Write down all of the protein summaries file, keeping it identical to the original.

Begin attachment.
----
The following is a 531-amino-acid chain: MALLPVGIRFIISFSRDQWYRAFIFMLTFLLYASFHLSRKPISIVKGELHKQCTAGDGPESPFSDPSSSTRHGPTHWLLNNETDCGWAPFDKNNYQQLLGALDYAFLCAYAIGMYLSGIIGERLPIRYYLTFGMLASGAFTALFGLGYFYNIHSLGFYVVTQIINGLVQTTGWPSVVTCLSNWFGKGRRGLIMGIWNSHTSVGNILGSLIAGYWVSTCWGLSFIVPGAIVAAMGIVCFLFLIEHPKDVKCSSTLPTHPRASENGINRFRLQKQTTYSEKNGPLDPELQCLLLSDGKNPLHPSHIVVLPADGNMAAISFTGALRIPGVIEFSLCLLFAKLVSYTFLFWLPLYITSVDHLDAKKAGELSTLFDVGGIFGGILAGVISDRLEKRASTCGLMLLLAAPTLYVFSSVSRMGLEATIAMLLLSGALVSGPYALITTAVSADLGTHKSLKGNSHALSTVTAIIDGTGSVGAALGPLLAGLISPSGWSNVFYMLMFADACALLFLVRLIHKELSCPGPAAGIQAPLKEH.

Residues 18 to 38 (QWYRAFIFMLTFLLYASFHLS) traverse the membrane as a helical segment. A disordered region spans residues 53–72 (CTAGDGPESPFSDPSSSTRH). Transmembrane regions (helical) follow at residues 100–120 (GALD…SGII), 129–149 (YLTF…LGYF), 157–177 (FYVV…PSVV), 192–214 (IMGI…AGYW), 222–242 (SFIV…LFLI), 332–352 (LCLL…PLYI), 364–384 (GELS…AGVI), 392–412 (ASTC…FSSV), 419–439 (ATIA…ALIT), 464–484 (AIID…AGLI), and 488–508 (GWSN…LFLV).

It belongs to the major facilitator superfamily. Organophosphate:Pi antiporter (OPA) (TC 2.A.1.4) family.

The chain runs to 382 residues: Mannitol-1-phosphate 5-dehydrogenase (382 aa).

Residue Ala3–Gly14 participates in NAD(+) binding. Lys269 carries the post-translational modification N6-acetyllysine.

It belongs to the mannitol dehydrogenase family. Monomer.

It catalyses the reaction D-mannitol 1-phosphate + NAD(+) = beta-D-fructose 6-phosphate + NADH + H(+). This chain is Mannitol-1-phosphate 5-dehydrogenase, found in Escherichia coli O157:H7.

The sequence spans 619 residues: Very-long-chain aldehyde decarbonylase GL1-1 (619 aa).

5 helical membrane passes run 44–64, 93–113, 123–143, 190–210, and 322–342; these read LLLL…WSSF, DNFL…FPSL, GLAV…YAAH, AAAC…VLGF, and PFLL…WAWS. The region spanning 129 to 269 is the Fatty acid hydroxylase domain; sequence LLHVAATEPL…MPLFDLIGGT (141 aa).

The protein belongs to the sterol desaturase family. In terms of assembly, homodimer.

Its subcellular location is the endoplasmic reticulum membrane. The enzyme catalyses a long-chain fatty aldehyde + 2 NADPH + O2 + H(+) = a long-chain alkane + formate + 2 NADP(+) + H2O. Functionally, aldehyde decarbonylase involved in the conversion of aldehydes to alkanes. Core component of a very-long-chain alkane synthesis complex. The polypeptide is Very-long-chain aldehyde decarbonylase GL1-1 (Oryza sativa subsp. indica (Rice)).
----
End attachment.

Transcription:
The following is a 531-amino-acid chain: MALLPVGIRFIISFSRDQWYRAFIFMLTFLLYASFHLSRKPISIVKGELHKQCTAGDGPESPFSDPSSSTRHGPTHWLLNNETDCGWAPFDKNNYQQLLGALDYAFLCAYAIGMYLSGIIGERLPIRYYLTFGMLASGAFTALFGLGYFYNIHSLGFYVVTQIINGLVQTTGWPSVVTCLSNWFGKGRRGLIMGIWNSHTSVGNILGSLIAGYWVSTCWGLSFIVPGAIVAAMGIVCFLFLIEHPKDVKCSSTLPTHPRASENGINRFRLQKQTTYSEKNGPLDPELQCLLLSDGKNPLHPSHIVVLPADGNMAAISFTGALRIPGVIEFSLCLLFAKLVSYTFLFWLPLYITSVDHLDAKKAGELSTLFDVGGIFGGILAGVISDRLEKRASTCGLMLLLAAPTLYVFSSVSRMGLEATIAMLLLSGALVSGPYALITTAVSADLGTHKSLKGNSHALSTVTAIIDGTGSVGAALGPLLAGLISPSGWSNVFYMLMFADACALLFLVRLIHKELSCPGPAAGIQAPLKEH.

Residues 18 to 38 (QWYRAFIFMLTFLLYASFHLS) traverse the membrane as a helical segment. A disordered region spans residues 53–72 (CTAGDGPESPFSDPSSSTRH). Transmembrane regions (helical) follow at residues 100–120 (GALD…SGII), 129–149 (YLTF…LGYF), 157–177 (FYVV…PSVV), 192–214 (IMGI…AGYW), 222–242 (SFIV…LFLI), 332–352 (LCLL…PLYI), 364–384 (GELS…AGVI), 392–412 (ASTC…FSSV), 419–439 (ATIA…ALIT), 464–484 (AIID…AGLI), and 488–508 (GWSN…LFLV).

It belongs to the major facilitator superfamily. Organophosphate:Pi antiporter (OPA) (TC 2.A.1.4) family.

The chain runs to 382 residues: Mannitol-1-phosphate 5-dehydrogenase (382 aa).

Residue Ala3–Gly14 participates in NAD(+) binding. Lys269 carries the post-translational modification N6-acetyllysine.

It belongs to the mannitol dehydrogenase family. Monomer.

It catalyses the reaction D-mannitol 1-phosphate + NAD(+) = beta-D-fructose 6-phosphate + NADH + H(+). This chain is Mannitol-1-phosphate 5-dehydrogenase, found in Escherichia coli O157:H7.

The sequence spans 619 residues: Very-long-chain aldehyde decarbonylase GL1-1 (619 aa).

5 helical membrane passes run 44–64, 93–113, 123–143, 190–210, and 322–342; these read LLLL…WSSF, DNFL…FPSL, GLAV…YAAH, AAAC…VLGF, and PFLL…WAWS. The region spanning 129 to 269 is the Fatty acid hydroxylase domain; sequence LLHVAATEPL…MPLFDLIGGT (141 aa).

The protein belongs to the sterol desaturase family. In terms of assembly, homodimer.

Its subcellular location is the endoplasmic reticulum membrane. The enzyme catalyses a long-chain fatty aldehyde + 2 NADPH + O2 + H(+) = a long-chain alkane + formate + 2 NADP(+) + H2O. Functionally, aldehyde decarbonylase involved in the conversion of aldehydes to alkanes. Core component of a very-long-chain alkane synthesis complex. The polypeptide is Very-long-chain aldehyde decarbonylase GL1-1 (Oryza sativa subsp. indica (Rice)).